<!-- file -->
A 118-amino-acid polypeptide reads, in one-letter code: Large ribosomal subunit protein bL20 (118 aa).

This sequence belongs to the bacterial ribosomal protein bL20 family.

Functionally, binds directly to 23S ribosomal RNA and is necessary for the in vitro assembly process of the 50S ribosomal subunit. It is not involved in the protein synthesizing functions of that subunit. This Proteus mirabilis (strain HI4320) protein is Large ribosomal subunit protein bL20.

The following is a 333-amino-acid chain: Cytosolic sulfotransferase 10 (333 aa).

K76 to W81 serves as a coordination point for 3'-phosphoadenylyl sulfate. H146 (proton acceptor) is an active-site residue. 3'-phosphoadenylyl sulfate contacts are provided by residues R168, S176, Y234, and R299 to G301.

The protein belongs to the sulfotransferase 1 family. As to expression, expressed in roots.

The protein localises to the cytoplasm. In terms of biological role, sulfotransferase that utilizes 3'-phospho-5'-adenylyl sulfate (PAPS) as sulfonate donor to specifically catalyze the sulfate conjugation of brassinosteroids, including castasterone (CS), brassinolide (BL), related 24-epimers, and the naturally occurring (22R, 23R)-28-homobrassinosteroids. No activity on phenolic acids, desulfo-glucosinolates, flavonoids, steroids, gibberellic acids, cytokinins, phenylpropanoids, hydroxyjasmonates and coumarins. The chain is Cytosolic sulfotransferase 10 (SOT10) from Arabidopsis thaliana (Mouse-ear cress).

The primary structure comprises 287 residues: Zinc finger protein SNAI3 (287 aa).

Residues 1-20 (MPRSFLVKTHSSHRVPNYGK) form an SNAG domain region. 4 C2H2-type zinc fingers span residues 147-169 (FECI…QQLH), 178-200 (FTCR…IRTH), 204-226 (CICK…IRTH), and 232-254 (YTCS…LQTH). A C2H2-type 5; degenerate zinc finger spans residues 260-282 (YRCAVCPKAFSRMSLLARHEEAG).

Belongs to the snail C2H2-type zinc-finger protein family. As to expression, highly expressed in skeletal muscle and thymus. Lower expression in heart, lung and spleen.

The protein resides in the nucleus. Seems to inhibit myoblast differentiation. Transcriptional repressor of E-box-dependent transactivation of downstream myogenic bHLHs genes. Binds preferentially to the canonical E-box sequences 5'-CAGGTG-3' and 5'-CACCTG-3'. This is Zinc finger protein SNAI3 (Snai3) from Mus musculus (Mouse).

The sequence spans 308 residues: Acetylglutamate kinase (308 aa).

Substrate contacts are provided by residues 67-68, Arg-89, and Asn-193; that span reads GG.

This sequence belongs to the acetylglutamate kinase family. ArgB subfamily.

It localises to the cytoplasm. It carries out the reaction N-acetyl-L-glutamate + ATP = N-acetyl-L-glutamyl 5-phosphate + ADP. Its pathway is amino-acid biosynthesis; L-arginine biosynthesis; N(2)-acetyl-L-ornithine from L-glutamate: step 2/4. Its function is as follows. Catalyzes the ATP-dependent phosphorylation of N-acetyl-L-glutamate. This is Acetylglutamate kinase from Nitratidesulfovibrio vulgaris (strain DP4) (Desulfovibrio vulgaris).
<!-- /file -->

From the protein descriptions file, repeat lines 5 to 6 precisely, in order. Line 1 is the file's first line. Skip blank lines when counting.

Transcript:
K76 to W81 serves as a coordination point for 3'-phosphoadenylyl sulfate. H146 (proton acceptor) is an active-site residue. 3'-phosphoadenylyl sulfate contacts are provided by residues R168, S176, Y234, and R299 to G301.

The protein belongs to the sulfotransferase 1 family. As to expression, expressed in roots.